“When I was younger, I was much more courageous, more political and more of an activist,” says Iczkovits, who spent a month in military prison for his refusal to do his reserve duty in any areas occupied by Israel. “I risked a lot,” he says, “but however complicated a position it was to be in, it’s how change happens in the world.”
Once Iczkovits had a family, though, it became much harder for him to continue his activism.
“I had much more to lose. I could endanger my career and my family. So, I can truly identify with Fanny’s conflict — that’s why I sent her to do the hard work,” he says.
I had much more to lose. I could endanger my career and my family. So, I can truly identify with Fanny’s conflict — that’s why I sent her to do the hard work
The significance of tikkun, the Jewish concept of amending or fixing, drives many of the characters’ actions and decisions — in particular those of Keismann. As well as wanting to make amends for her sister, Keismann is aware she is not content just to live a traditional Jewish life. But the meaning of tikkun also resonates in the book’s original Hebrew title, “Tikkun After Midnight.”
“The title in Hebrew is crucial,” Iczkovits explains. “The question of tikkun is central to the book. It asks if it’s possible to achieve, but also, which of the characters undergoes tikkun and if so, in what sense: tikkun olam, [the ancient Hebrew term] that means repairing the world, or personally, by [amending or repairing oneself.]”
For Iczkovits, Piotr Novak, the head of the regional secret police, is a character as important as Fanny and also one with whom he shares a personal affinity.
“He is an army veteran, a colonel, who took the job in the secret police out of a sense of duty and national pride. He finds out that it is entirely different from what he had thought to be, which is what I discovered my own army experience,” Iczkovits says.
Novak undergoes a change in his prejudicial attitude towards Jews, Iczkovits says — “his tikkun” — and realizes that his actions, and those of his informants, have been immoral and unjust.
Learning to speak like Gogol
Iczkovits has a love of 19th-century Yiddish and Russian literature, and although there are echoes of those influences in “The Slaughterman’s Daughter,” he did not want to imitate great Yiddish writers such as Sholem Aleichem, nor write in a contemporary language. He experimented with his writing until he found the right rhythm and form, and as the book takes its characters to different places, the language gradually shifts.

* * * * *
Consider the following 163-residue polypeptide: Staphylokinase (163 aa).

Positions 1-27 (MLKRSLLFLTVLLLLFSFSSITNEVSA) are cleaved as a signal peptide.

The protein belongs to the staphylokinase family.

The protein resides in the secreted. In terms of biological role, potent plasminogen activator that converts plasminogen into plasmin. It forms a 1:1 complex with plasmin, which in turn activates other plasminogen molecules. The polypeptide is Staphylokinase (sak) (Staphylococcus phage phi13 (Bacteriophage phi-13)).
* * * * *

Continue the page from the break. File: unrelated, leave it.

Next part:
“I needed to find some kind of mid-zone that could mitigate between the old and the new. The language of Sholem Aleichem or Isaac Bashevis Singer is more present in the shtetl, whereas when Fanny arrives at the army camp, you hear more Isaac Babel. And when Novak speaks, you’ll find more [Nikolai] Gogol,” Iczkovits says.
However, there were times when Iczkovits would have to take a few months away from writing because he couldn’t find the right language or hear the voice to fit a certain character.
“I then try to be open, I don’t try to force it. I don’t sit in front of the computer for days, feeling frustrated. I just wait for something to happen, and it usually does,” he says.
The book also has an undeniable cinematic quality, from the Coen brothers to Quentin Tarantino.
“Yes. I think it’s almost inevitable today to be influenced by cinema and TV, especially TV, whereas in the past, maybe it wasn’t like that,” Iczkovits says, when asked if that was a conscious decision.
Not unsurprisingly, he is in negotiation regarding the book’s film rights.
Philosophical about his writing
Prior to becoming a full-time writer, Iczkovits held a postdoctoral fellowship at Columbia University and was also a lecturer in philosophy at Tel Aviv University. His academic background in philosophy certainly influences his novel writing, he says.
I didn’t want Fanny and her gang to only be accessible for Hebrew readers and Israeli society. I wanted this lost world to come to the entire world
“I don’t try to write a book with a philosophical message because I think the emotional experience is much more important than the rational. But my area of academic expertise is in the philosophy of language, so it’s very interconnected. As a writer, I’ve gained an understanding of how language works and what different forms I can use in different contexts and for different characters,” Iczkovits says.
Returning to the Wingate Prize, Iczkovits expresses happiness and gratitude that his book will now have a greater reach.
“I didn’t want Fanny and her gang to only be accessible for Hebrew readers and Israeli society. I wanted this lost world to come to the entire world, to teach something about Judaism, about Jewish culture — that it was really distinct and unique,” he says.
The more he researched, Iczkovits says, the more he learned this “lost world” wasn’t even close to what we think it was.
“We had villains, we had tzaddikim [righteous people], we had stupid and smart people,” says Iczkovits. “Life in these places was more complicated than just saying, ‘Yeah, the shtetl, there was antisemitism and there were pogroms.’ It was so much more.”